Monday, 10 August 2020

REVIEW: The Hound of the Baskervilles at The Watermill Theatre

It was, as always, a delight to travel down the M4 to the wonderful Watermill Theatre near Newbury to see Abigail Pickard Price's post-Covid adaptation of the Arthur Conan Doyle story of The Hound of the Baskervilles. Of course, the experience was very different from my last theatre visit to see Quality Street at the historical theatre in Bury St Edmunds on March 12th. Part of the joy of the show is the celebration of being back watching live theatre, and the audience and the cast enjoy plenty of jokes about social distancing, face coverings and anti-bac sprays. This sets the tone of the show, a melodramatic Pantomime which uses the original novel as a launchpad for a riotous three-handed dash around the Dorset, sorry Devon, moors in search of the Hound which as one character says would have Conan Doyle spinning in his grave! 

Pickard Price, as an associate director of the Watermill, has directed several shows over the years at the venue and is used to working within the limits of the small venue but on this occasion she has worked with no set, props from stock, and apparently only four days of rehearsal. The limits of the production constraints show, a bit like an Edinburgh Fringe show but that is part of its charm. The outside setting with the audience seated at tables of four seats adds to the fun as the cast move amongst them and applaud themselves on and off stage as they run to and from the usual dressing rooms.

The story features a multitude of quirky oddball characters inhabiting the Gothic Baskerville Hall and the surrounding areas including Sir Henry, Beryl and Jack Stapleton, a convict Seldon, the butler Barrymore, locals Mortimer and Laura, and of course the glowing Hound. With just three actors to play the roles the necessity of doubling up on roles becomes part of the comedy and they revel in switching characters and sexes. Indeed the only two constants are Victoria Blunt as Miss Watson, the narrator of much of the story, and Rosalind Lailey as Holmes, with James Mack starting as Sir Henry. In the warm sun of the outdoor stage, their energetic and committed performances are to be admired.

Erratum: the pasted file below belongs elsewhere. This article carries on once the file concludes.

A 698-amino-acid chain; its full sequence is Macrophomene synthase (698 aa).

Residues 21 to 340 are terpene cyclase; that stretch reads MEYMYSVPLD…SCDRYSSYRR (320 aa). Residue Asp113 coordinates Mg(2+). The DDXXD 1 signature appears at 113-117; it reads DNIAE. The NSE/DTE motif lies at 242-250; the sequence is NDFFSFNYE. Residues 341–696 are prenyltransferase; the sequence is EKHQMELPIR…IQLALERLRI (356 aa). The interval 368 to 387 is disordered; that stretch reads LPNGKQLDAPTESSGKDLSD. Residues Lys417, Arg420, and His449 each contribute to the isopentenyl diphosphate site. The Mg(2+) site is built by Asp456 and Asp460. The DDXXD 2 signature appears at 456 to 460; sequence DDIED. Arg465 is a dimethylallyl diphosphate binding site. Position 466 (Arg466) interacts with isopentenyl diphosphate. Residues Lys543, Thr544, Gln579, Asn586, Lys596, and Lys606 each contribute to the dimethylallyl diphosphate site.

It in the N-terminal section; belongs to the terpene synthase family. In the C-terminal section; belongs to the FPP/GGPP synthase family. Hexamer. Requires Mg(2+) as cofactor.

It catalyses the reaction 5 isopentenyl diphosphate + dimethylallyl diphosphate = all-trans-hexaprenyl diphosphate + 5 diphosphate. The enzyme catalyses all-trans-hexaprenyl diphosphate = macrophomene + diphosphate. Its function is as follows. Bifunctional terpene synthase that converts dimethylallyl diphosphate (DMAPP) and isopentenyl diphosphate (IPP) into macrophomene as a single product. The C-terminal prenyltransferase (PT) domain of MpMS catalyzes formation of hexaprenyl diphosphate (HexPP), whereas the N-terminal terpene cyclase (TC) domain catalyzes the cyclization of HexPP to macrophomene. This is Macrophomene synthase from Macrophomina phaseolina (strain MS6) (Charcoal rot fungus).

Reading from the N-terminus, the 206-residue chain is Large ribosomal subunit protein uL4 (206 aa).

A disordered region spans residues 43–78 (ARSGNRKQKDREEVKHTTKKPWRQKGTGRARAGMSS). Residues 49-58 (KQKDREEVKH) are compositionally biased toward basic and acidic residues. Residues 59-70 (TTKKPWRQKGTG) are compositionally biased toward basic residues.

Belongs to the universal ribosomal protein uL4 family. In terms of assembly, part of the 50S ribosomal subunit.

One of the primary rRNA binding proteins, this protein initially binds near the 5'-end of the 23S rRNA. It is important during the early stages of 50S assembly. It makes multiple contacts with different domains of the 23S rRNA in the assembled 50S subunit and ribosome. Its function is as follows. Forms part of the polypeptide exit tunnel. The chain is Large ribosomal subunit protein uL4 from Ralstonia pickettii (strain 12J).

Victoria Blunt's comic ability is already known to the Watermill audiences as she gave them her Gender-bending Bottom in Midsummer Night's Dream earlier this year. She was also Malcolm in the 2019 production of Macbeth. James Mack has also appeared there too in an excellent adaption of The Rivals in 2018. They make a great team with Lailey and because of the multiple parts are rarely off stage (just an occasional quick change in the bushes). 

The running time including interval is only 90 minutes but it is fun, silly and highly
entertaining and a celebration of both live theatre and the creativity of Watermill in reopening in a safe and enjoyable way. When the short-run went on sale to the public, the 25 tables for each performance sold out within 20 minutes but additional matinees have now been added later in the summer when a concert version of Camelot plays the outdoor stage.

Paul Hart's leadership of the venue continues to set high standards and shows what can be achieved on limited budgets and constrained audience sizes. It deserves every success and many other larger subsidised companies and regional theatres should look to this model when they reopen to create quality productions on smaller budgets and capable of operating successfully on smaller audiences. 

Review by Nick Wayne 

Rating: ★★★

Seat: Table 10 | Price of Ticket: £120 for the table
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